A few years ago I was invited by a senior IT manager of a well-known global company to check up on the status of an ongoing Enterprise Performance Management (EPM) implementation project, and give an informal assessment of how I thought things were going. The project had been underway for at least 3 months and while there was a lot of activity by the implementation consultants working on site, results were not evident. The client was paying a lot, and starting to get concerned.
One of the ways I investigated the situation was by attending requirements discussions with the users of the intended system, in this case an enterprise-wide planning solution. The sessions were led by the implementation firm’s project manager. At first I quietly observed, but my consultant personality got the better of me and I began to pipe up with questions about business objectives, process flow, planning drivers, and the nature of reports needed by Finance users and managers.
After a couple of these sessions, a Finance vice president (who was not attending the discussions) came over and took me aside for a private chat. He started with “I’ve been getting some feedback from people that I want to talk to you about.” I wondered, did I overstep a boundary by asking too many questions?
The VP told me, “Now we’re aware of what’s been missing in this project so far – someone to ask us the questions you’re asking. We have no idea what we’re going to get when the development work is done, because we don’t think the implementers understand what we really need.” That confirmed my own observations.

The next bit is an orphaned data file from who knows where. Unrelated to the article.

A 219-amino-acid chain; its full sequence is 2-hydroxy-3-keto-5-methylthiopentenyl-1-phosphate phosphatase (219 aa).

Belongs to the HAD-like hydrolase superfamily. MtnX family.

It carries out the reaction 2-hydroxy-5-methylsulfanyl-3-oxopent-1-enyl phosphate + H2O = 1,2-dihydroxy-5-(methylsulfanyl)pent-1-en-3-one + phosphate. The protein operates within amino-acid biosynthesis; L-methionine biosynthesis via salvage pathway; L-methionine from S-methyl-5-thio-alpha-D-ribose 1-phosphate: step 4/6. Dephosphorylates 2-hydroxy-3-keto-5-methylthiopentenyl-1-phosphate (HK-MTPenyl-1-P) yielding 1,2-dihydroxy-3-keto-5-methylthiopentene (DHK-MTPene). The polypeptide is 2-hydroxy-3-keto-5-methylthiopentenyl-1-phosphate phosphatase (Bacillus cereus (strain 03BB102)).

Some implementation consultants are “order takers” – they will develop to the specifications you explain to them, no questions asked and no suggestions offered. Others take a generic approach they assume works for everyone (of course using your chart of accounts and data from your general ledger or data warehouse). How likely will these approaches result in a solution that’s flexible and extendable to deal with your company’s changing business environment and evolving goals, let alone meet your current analysis, reporting and planning needs?
EPM solutions that lift organizational and business performance – and deliver great ROI – start with a discussion about your business challenges and opportunities, both the current pain points and what’s likely to come in the future. From that, the best approach can be determined: how the solution will support an optimized process, drive nimble and enlightened decision-making, and accommodate business evolution and growth of your company.
How well does your solutions implementer “get it?” Could a more business-centric approach yield greater benefits and ROI for you?